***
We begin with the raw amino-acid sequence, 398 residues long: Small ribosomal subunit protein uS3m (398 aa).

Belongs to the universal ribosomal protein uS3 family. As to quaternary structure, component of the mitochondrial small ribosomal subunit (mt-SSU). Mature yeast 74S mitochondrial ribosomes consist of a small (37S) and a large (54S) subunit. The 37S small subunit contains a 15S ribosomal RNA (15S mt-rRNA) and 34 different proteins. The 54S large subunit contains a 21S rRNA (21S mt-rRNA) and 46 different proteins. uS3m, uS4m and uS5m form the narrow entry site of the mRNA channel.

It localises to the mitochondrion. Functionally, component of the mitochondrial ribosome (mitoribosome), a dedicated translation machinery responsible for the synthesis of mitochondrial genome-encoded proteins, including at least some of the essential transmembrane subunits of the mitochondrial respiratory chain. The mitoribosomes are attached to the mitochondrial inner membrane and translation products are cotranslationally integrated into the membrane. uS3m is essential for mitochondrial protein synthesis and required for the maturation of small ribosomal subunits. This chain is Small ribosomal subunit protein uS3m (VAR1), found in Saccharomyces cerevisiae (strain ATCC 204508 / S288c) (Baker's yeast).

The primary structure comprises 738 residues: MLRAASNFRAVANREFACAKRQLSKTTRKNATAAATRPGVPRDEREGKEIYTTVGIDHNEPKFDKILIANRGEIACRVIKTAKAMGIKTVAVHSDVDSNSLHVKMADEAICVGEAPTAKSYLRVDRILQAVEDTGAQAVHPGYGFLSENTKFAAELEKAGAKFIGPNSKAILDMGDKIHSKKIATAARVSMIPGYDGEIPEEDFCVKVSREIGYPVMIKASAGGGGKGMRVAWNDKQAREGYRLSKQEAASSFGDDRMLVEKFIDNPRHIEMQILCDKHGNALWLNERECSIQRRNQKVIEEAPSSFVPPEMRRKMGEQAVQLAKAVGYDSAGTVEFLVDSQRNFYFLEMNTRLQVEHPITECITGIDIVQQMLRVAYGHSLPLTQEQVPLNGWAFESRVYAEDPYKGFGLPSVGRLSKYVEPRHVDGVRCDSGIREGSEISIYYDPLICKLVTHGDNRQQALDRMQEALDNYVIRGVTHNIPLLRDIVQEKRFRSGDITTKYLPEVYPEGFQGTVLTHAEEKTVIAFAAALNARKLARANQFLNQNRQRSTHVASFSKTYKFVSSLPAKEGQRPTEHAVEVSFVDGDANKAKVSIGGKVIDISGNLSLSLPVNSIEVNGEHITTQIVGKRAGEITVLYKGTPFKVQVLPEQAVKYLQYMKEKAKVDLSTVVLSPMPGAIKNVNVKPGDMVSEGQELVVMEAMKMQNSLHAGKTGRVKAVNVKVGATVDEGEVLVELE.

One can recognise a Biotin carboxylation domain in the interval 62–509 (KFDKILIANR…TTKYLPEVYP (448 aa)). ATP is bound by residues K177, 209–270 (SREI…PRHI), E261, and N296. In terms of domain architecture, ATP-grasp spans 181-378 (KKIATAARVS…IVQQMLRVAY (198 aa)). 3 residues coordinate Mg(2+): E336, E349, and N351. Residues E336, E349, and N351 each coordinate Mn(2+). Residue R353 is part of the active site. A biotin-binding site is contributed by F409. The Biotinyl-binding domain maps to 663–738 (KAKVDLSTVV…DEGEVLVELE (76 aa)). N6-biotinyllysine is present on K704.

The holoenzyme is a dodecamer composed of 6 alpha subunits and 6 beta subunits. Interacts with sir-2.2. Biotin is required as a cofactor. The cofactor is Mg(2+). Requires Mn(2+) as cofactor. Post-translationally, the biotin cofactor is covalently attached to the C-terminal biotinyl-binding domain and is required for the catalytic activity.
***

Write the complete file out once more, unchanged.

We begin with the raw amino-acid sequence, 398 residues long: Small ribosomal subunit protein uS3m (398 aa).

Belongs to the universal ribosomal protein uS3 family. As to quaternary structure, component of the mitochondrial small ribosomal subunit (mt-SSU). Mature yeast 74S mitochondrial ribosomes consist of a small (37S) and a large (54S) subunit. The 37S small subunit contains a 15S ribosomal RNA (15S mt-rRNA) and 34 different proteins. The 54S large subunit contains a 21S rRNA (21S mt-rRNA) and 46 different proteins. uS3m, uS4m and uS5m form the narrow entry site of the mRNA channel.

It localises to the mitochondrion. Functionally, component of the mitochondrial ribosome (mitoribosome), a dedicated translation machinery responsible for the synthesis of mitochondrial genome-encoded proteins, including at least some of the essential transmembrane subunits of the mitochondrial respiratory chain. The mitoribosomes are attached to the mitochondrial inner membrane and translation products are cotranslationally integrated into the membrane. uS3m is essential for mitochondrial protein synthesis and required for the maturation of small ribosomal subunits. This chain is Small ribosomal subunit protein uS3m (VAR1), found in Saccharomyces cerevisiae (strain ATCC 204508 / S288c) (Baker's yeast).

The primary structure comprises 738 residues: MLRAASNFRAVANREFACAKRQLSKTTRKNATAAATRPGVPRDEREGKEIYTTVGIDHNEPKFDKILIANRGEIACRVIKTAKAMGIKTVAVHSDVDSNSLHVKMADEAICVGEAPTAKSYLRVDRILQAVEDTGAQAVHPGYGFLSENTKFAAELEKAGAKFIGPNSKAILDMGDKIHSKKIATAARVSMIPGYDGEIPEEDFCVKVSREIGYPVMIKASAGGGGKGMRVAWNDKQAREGYRLSKQEAASSFGDDRMLVEKFIDNPRHIEMQILCDKHGNALWLNERECSIQRRNQKVIEEAPSSFVPPEMRRKMGEQAVQLAKAVGYDSAGTVEFLVDSQRNFYFLEMNTRLQVEHPITECITGIDIVQQMLRVAYGHSLPLTQEQVPLNGWAFESRVYAEDPYKGFGLPSVGRLSKYVEPRHVDGVRCDSGIREGSEISIYYDPLICKLVTHGDNRQQALDRMQEALDNYVIRGVTHNIPLLRDIVQEKRFRSGDITTKYLPEVYPEGFQGTVLTHAEEKTVIAFAAALNARKLARANQFLNQNRQRSTHVASFSKTYKFVSSLPAKEGQRPTEHAVEVSFVDGDANKAKVSIGGKVIDISGNLSLSLPVNSIEVNGEHITTQIVGKRAGEITVLYKGTPFKVQVLPEQAVKYLQYMKEKAKVDLSTVVLSPMPGAIKNVNVKPGDMVSEGQELVVMEAMKMQNSLHAGKTGRVKAVNVKVGATVDEGEVLVELE.

One can recognise a Biotin carboxylation domain in the interval 62–509 (KFDKILIANR…TTKYLPEVYP (448 aa)). ATP is bound by residues K177, 209–270 (SREI…PRHI), E261, and N296. In terms of domain architecture, ATP-grasp spans 181-378 (KKIATAARVS…IVQQMLRVAY (198 aa)). 3 residues coordinate Mg(2+): E336, E349, and N351. Residues E336, E349, and N351 each coordinate Mn(2+). Residue R353 is part of the active site. A biotin-binding site is contributed by F409. The Biotinyl-binding domain maps to 663–738 (KAKVDLSTVV…DEGEVLVELE (76 aa)). N6-biotinyllysine is present on K704.

The holoenzyme is a dodecamer composed of 6 alpha subunits and 6 beta subunits. Interacts with sir-2.2. Biotin is required as a cofactor. The cofactor is Mg(2+). Requires Mn(2+) as cofactor. Post-translationally, the biotin cofactor is covalently attached to the C-terminal biotinyl-binding domain and is required for the catalytic activity.